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Author Topic: How to keep only the best data?  (Read 2559 times)

maddin

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How to keep only the best data?
« on: February 27, 2017, 04:10:17 PM »
What is the recommended strategy to keep only the very best data in an aligned project?

Let's say I have a project with many cameras but the overall result (dense cloud, mesh) isn't great. So I would like to have some systematic way of pruning photos/cameras/points/markers from the project that are less reliable than others. The result would probably something with less coverage but hopefully those parts covered are really nicely reconstructed.

To start with, we have the 'Image Quality' that somehow measures the sharpness of the sharpest part of the image. Is that a good measure and what threshold should I use?

I also know about the Gradual Selection tool but those unitless thresholds seem very arbitrary, too, and don't tell the complete picture each on it's own (e.g. I could throw away all points above a certain reprojection error, but then maybe the angle between the cameras isn't large enough so their 3D location is rather weakly defined (this is covered by Reconstruction uncertainty IIRC)), so I am looking for help how to combine these. Also, Gradual Selection does not apply to the dense point cloud, does it?

Then there are some reprojection numbers in the Chunk Info, as well as some error numbers for each camera in the Reference Tab ('Error (pix)'). 

So now the question is how to combine these all into one consistent approach to only keep data that looks very reliable?

Thank you for any insights

Thibaud Capra

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Re: How to keep only the best data?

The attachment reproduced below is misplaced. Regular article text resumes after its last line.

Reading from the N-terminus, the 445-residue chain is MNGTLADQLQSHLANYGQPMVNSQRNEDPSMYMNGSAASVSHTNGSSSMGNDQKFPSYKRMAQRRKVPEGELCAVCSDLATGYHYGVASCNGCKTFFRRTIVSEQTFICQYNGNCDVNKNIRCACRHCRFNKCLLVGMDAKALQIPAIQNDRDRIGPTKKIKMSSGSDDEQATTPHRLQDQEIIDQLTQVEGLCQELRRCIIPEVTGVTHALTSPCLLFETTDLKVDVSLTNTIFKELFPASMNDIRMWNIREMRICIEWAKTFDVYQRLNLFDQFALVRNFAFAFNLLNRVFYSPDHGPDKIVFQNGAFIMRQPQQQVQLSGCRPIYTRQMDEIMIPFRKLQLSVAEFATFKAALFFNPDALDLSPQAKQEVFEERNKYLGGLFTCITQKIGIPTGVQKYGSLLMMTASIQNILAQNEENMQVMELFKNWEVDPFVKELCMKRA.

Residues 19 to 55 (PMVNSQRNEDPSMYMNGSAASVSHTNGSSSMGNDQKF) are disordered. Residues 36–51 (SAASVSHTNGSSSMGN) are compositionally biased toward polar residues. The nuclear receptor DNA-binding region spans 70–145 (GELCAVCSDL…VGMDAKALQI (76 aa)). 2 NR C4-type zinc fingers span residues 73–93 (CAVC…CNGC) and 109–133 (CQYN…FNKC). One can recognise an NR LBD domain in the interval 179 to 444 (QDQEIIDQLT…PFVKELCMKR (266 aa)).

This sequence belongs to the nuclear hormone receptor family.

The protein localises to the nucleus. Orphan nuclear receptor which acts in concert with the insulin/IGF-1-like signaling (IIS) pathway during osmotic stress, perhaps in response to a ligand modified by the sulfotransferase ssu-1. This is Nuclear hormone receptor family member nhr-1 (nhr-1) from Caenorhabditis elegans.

« Reply #1 on: February 27, 2017, 05:58:09 PM »
A good threshold for the Estimate Camera Quality results is to remove all cameras with a score inferior to 0,5 according to the PhotoScan User Manual.
From my own experience, I've had even better results when removing photos under 0,6 quality score. by doing this you have to watch out for sufficient overlap though!

Using the GSD you should also be able to have an a priori estimation of your accuracy, then compare it to your end result to see if you need to refine things.

(I'll keep an eye on this topic it might be very interesting!)
Best regards.
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Thibaud CAPRA
Master Student in Geodetic Engineering, Cartography & Surveying
Master Thesis in Automated Processing of UAV-based Photogrammetric Data (ResearchGate Link)
INSA de Strasbourg, FRANCE
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maddin

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Re: How to keep only the best data?
« Reply #2 on: February 27, 2017, 06:15:26 PM »
A good threshold for the Estimate Camera Quality results is to remove all cameras with a score inferior to 0,5 according to the PhotoScan User Manual.

What does that number stand for? What is the difference between 0.5 and 0.6 in terms of picture content?

Thibaud Capra

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Re: How to keep only the best data?
« Reply #3 on: February 27, 2017, 06:24:09 PM »
As far as I know, from what I found on Google Scholar etc., it's an arbitrary scaled-number that's supposed to reflect the sharpness of the images.
Let Q be between 0 and 1, 0 being the blurriest image possible and 1 being a sharp, steadily-acquired image.

See Shervais, K. & Dietrich, J., 2016. Structure from Motion (SfM) Photogrammetry Data Exploration and Processing Manual.

Also depending on your project, using the aggressive depth filtering when generating your point cloud might lead to cleaner results.
Best regards.
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Thibaud CAPRA
Master Student in Geodetic Engineering, Cartography & Surveying
Master Thesis in Automated Processing of UAV-based Photogrammetric Data (ResearchGate Link)
INSA de Strasbourg, FRANCE
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